We have crpss'd proud rivers, whose tide hath roll'd
All dark with the warrior-blood of old;
And each worn wing hath regain'd its home,
Under peasant's roof-tree, or monarch's dome.
And what have ye found in the monarch's dome,
Since last ye traversed the blue sea's foam?
—" We have found a change, we have found a pall,
And a gloom o'ershadowing the banquet's hall,
And a mark on the floor, as of life-drops spilt—
—Nought looks the same, save the nest we built 1"
Oh, joyous birds, it hath still been so!
Through the halls of kings doth the tempest go I
But the huts of the hamlet lie still and deep,
And the hills o'er their quiet a vigil keep.
Say, what have ye found in the peasant's cot,
Since last ye parted from that sweet spot?
"A change we have found there, and many a change!
Faces and footsteps and all things strange!
Gone are the heads of the silvery hair,
And the young that were, have a brow of care,
And the place is hush'd where the children play'd—
—Nought looks the same, save the nest we made 1"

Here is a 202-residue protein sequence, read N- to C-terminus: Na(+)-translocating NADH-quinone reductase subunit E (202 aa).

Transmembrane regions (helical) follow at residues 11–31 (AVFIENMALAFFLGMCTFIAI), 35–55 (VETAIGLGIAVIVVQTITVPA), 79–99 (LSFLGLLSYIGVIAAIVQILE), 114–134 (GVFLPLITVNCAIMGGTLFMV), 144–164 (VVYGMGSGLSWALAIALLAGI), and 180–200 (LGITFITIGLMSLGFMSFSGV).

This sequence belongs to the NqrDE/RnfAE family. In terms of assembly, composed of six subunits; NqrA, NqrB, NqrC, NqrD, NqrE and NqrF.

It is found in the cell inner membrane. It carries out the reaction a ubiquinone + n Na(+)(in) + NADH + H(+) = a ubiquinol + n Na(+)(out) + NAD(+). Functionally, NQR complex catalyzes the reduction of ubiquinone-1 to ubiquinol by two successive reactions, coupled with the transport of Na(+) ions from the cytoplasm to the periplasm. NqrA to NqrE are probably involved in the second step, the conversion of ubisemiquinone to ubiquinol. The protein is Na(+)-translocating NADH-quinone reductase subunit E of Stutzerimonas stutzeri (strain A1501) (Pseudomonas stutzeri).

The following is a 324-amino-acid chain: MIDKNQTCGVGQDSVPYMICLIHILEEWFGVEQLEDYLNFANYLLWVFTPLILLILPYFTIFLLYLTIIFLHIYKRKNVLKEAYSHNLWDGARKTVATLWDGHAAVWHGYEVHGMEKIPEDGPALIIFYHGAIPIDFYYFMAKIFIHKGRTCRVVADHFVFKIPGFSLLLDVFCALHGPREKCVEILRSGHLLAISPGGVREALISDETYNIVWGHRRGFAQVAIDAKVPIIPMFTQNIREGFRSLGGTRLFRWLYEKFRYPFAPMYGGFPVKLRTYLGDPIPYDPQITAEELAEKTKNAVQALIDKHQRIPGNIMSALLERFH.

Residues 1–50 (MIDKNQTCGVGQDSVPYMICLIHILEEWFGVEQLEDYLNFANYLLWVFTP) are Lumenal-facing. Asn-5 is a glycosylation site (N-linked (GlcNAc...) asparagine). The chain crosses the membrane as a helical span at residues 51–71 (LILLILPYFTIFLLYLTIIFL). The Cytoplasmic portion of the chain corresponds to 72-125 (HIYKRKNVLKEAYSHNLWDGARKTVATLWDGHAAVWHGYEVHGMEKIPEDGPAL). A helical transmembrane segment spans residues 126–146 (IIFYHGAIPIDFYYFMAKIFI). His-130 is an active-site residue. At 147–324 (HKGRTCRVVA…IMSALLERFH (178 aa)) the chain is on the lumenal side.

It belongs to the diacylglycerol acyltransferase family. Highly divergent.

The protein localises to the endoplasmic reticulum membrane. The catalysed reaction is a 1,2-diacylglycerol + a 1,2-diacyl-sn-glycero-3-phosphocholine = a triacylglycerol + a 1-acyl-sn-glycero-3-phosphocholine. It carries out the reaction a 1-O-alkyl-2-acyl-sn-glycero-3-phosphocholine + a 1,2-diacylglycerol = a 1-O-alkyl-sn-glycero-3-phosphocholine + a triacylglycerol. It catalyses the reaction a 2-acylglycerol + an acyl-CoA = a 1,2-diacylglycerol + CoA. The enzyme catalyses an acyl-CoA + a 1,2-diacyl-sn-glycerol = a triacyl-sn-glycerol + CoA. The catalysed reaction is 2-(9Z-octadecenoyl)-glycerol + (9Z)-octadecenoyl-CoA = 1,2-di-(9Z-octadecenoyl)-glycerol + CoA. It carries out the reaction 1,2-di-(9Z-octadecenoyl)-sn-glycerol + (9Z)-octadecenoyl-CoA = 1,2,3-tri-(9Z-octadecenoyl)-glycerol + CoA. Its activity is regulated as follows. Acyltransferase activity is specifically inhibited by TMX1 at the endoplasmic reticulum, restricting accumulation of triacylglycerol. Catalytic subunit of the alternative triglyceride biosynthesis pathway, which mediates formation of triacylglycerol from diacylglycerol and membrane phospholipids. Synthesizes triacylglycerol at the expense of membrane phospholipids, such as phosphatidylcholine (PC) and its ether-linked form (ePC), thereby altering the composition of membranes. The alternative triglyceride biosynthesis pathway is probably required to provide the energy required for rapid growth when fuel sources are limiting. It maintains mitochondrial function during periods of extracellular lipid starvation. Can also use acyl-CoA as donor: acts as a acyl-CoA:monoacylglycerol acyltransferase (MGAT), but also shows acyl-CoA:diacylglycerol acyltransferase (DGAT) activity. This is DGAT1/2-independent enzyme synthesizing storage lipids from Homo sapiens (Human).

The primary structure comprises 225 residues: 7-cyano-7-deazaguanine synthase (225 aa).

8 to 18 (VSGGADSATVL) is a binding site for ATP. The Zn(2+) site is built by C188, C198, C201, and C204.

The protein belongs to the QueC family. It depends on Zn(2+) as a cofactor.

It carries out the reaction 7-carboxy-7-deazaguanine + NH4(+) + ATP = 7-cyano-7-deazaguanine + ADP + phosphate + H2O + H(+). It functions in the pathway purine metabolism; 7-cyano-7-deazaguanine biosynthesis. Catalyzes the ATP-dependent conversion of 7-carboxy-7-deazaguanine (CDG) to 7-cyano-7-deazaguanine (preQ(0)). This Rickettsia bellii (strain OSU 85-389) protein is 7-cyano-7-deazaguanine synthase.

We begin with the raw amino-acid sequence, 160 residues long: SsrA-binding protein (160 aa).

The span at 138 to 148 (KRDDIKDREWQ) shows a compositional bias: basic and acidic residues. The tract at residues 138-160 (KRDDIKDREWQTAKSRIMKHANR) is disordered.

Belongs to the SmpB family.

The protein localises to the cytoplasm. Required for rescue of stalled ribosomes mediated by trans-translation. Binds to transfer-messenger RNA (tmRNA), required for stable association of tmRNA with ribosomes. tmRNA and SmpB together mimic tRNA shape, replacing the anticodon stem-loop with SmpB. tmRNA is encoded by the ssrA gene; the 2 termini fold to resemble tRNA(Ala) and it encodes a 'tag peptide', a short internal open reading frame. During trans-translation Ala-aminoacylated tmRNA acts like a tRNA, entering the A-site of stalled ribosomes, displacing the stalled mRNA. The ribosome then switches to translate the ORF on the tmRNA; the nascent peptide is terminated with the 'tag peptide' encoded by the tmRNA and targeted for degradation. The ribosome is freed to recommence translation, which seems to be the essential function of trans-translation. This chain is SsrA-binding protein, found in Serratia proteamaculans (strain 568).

Sad is your tale of the beautiful earth,
Birds that o'ersweep it in power and mirth !
Yet, through the wastes of the trackless air,
Ye have a guide, and shall toe despair?
Ye over desert and deep have pass'd—

'—So shall toe reach our bright home at last 1 F. H.

• Baxter t Shelley.

Ifttarrt) 7.

On the 7th of March, 1755, died Thomas Wilson, the venerable bishop of Sodor and Man, in the ninety-third year of his age. He was born of humble parents, at Burton, a village in the hundred of Wirrel, Cheshire, where his ancestors had passed their unambitious lives for several ages. From Chester school he went to the university of Dublin, which was then a custom with Lancashire and Cheshire youths designed for the church. His first preferment was a curacy under Dr. Sherlock, his maternal uncle, then rector of Winwick; whence he went into the family of the earl of Derby, as chaplain, and tutor to his lordship's sons. At that period he refused the rich living of Baddesworth in Yorkshire, because, in his then situation, he could not perform the -duties of it. The bishopric of Sodor and Man, which had been long vacant, was so reluctantly received by him, that it might be said he was forced into it. Baddesworth was again offered to him in commendam, and again refused. In his sequestered diocese he was the father and the friend of his flock. He repeatedly rejected richer bishoprics, saying, "he would not part with his wife because she was poor." His works, in two volumes 4to., prove that he deserved whatever could have been offered to him.